It’s hard not to be moved to tears when Irfan says that he loved to play cricket but couldn’t because of his devastating disease. It seems he loves cricket with a passion – a passion I share with him. But all he could do was to be satisfied with the role of an umpire wobbling around the stumps and taking joy when players accepted his decision without questioning him or abusing him with the usual slangs that are associated with ‘picnic’ cricket. Wouldn’t he have loved to run in the in the wide expanses of the open fields in his hometown screaming and shouting, flailing his hands in the air with hoops of joy like I did when I was his age? Wouldn’t he have loved to have his laughter locked in time and stored in space over the land he grew up in, like mine is? What wouldn’t he have given to make memories of his childhood, memories that he could draw upon and savour in times of solitude? These are the thoughts that crowd my mind and crush my spirit. Why couldn’t Irfan have the same bliss that I had in my youth, the joy of learning, the pleasure in making new friends and the ecstasy of growing up?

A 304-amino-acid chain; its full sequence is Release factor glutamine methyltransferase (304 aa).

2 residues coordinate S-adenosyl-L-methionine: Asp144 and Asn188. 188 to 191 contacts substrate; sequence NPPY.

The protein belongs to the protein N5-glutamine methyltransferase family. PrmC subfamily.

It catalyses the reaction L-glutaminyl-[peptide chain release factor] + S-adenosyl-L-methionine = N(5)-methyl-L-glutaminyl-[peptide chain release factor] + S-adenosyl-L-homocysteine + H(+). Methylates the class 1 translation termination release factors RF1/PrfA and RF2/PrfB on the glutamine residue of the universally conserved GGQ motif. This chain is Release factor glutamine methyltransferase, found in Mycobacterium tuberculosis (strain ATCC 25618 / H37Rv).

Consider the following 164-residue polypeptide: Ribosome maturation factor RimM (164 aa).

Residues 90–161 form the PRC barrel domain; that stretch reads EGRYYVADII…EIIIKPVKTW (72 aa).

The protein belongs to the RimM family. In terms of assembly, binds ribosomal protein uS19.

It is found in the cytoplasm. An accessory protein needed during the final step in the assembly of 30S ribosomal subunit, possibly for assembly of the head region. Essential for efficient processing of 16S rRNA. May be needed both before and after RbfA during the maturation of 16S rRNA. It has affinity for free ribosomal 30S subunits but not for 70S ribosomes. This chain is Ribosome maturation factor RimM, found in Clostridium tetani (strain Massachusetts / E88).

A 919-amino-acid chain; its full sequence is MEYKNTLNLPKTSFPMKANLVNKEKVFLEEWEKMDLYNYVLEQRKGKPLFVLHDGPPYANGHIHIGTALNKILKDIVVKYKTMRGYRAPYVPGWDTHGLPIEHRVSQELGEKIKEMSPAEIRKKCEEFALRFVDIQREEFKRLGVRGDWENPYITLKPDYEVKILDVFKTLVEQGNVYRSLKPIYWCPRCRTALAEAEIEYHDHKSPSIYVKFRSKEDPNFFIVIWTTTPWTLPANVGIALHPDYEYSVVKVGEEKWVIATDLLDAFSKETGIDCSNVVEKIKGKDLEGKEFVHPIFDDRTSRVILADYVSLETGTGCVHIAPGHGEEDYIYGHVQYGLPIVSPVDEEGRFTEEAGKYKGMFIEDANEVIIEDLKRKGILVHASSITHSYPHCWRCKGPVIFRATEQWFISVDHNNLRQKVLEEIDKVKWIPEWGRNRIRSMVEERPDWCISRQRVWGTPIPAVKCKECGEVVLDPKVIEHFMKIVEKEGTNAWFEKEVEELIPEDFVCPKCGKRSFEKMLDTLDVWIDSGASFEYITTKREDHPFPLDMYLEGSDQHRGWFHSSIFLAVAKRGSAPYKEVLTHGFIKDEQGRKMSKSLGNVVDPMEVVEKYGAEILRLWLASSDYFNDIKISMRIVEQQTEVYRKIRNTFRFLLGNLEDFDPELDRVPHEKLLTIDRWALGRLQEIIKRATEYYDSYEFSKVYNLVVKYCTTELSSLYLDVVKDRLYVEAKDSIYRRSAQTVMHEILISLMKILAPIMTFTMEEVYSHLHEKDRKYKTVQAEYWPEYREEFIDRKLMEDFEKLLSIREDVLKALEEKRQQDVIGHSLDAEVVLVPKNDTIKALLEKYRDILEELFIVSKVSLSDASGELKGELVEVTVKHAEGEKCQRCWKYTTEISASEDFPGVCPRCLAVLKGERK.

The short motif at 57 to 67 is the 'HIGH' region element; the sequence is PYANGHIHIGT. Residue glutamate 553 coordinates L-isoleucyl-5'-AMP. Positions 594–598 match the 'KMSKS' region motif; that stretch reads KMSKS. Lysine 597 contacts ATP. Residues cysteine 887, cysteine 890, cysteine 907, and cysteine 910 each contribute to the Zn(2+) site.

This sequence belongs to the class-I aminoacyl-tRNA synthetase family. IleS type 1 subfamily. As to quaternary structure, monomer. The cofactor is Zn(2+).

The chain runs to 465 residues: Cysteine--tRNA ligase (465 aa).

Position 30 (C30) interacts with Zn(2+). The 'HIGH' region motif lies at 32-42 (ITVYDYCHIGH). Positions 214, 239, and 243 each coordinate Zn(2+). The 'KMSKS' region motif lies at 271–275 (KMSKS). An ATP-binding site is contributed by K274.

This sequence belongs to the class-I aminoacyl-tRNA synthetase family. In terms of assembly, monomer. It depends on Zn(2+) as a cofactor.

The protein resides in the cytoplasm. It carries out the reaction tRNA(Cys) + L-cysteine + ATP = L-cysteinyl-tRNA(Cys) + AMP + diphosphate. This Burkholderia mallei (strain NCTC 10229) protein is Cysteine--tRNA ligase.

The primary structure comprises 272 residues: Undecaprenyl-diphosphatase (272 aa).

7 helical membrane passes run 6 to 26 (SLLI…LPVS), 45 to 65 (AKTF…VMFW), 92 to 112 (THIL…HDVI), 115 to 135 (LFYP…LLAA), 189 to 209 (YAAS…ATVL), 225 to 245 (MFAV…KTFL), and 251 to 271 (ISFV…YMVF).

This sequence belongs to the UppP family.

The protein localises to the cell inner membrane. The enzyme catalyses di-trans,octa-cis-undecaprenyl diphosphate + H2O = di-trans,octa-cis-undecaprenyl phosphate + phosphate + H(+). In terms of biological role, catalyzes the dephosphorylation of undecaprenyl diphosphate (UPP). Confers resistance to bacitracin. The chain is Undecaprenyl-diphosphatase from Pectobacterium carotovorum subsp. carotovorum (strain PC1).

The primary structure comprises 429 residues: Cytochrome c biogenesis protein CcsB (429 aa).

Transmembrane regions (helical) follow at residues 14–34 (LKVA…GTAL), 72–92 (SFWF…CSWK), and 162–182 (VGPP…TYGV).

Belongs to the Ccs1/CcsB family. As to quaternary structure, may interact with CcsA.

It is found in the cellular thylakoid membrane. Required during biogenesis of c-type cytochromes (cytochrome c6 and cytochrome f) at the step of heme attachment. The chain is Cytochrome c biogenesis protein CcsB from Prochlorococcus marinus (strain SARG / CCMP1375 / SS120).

Understandably Irfan cannot control his feelings when he describes in such agonising turn of phrase the passing away of his brother. Death came surreptitiously like a thief in the night and snatched away his brother. As your read Irfan’s poem on his brother your heart wants to leap out of your breast to reach out and whisper in his ear a word of solace that hopefully might console the poor lad. But such expressions of sympathy are hard to come by. What can mere words, if you actually can find them, do to reduce the grief of an ailing kid who treasured his brother so? A brother who was at his side at every turn in his moments of need? A companion and friend so hopelessly devoted to his ailing brother? A brother who sacrificed so much to ensure that he was at every beck and call of his ailing brother? And yet it was the brother who went first. How cruel could fate be?

Spare a thought for the family. One can only imagine the trauma they must have experienced at the loss of someone like a brother and a son. Yes, we can only imagine, but we’ll never be able to comprehend the enormity of the grief.